Antigua: In what seemed to be an easily achievable target for a dominant Indian side after having restricted West Indies for a paltry 189 in 50 overs, the men in maroon came out all guns blazing with an astounding bowling performance to snatch a 11-run victory from the jaws of defeat on Sunday.
With the Indian bowling once again proving to be impressive on a less supportive batting pitch, the visitors were left scratching their head at the end of the game. India currently lead the series 2-1 with the final ODI to go, there are still some lessons to take away for Virat Kohli’s team.
Here are 3 reasons what went wrong for India in the 4th ODI loss.
1) Poor shot selection:
While India’s batting strength has been their primary arsenal, this match displayed that at times, even the best of batting line-ups can crumble due to poor shot selection.
The Windies bowlers stuck tight to their bowling length and mounted pressure on the Indian batsmen forcing them to undertake necessary risks that resulted into poor shot selections.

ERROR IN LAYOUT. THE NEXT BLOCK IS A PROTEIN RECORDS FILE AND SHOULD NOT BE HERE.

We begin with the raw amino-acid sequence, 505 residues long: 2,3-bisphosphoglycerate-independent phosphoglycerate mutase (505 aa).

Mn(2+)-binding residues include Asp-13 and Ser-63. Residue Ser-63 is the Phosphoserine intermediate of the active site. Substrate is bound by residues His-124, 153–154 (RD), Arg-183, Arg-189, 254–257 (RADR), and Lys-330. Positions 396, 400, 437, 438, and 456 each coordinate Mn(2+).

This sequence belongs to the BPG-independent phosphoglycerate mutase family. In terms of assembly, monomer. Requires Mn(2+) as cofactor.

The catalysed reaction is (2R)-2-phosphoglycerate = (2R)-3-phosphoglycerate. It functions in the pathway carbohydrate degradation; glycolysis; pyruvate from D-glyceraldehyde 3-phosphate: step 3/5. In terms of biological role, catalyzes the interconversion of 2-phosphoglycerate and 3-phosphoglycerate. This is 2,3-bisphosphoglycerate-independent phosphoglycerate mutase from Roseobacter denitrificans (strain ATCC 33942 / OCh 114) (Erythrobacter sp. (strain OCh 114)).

The gentleman’s game is also about valour and temperament, and Holder’s men displayed exactly that.
2) Carelessness during the powerplay:
Playing on a damp pitch for a second consecutive match, the nature of the wicket turned out to be much slower and the Indian batsman had to once again be cautious in their shot-making approach.
But by the end of the powerplay, Dhawan and Kohli were back to the pavilion, a similar mistake that occurred in the previous ODI.
Once again, this led to the dependency on the middle and lower order to soak the pressure and the likes of Kedar Jadhav, Ravindra Jadeja and Hardik Pandya couldn’t pull it off this time.
Let us leave the past where it is. After consecutive dominant victories over the hosts, India looked in a position to cap of the series in style until fortune flipped sides.
Rahane was a stand out performer once again, and while many critics have had a go at MS Dhoni’s slow paced innings, it was the former Indian captain that kept the momentum of the game going.
The turning point of the game was those middle overs where India looked complacent and were pushed on the back foot. Dhoni kept losing partners at the other end while the required run rate crept up with each passing over, leaving a bit too much load for Dhoni and the tailenders to complete the task.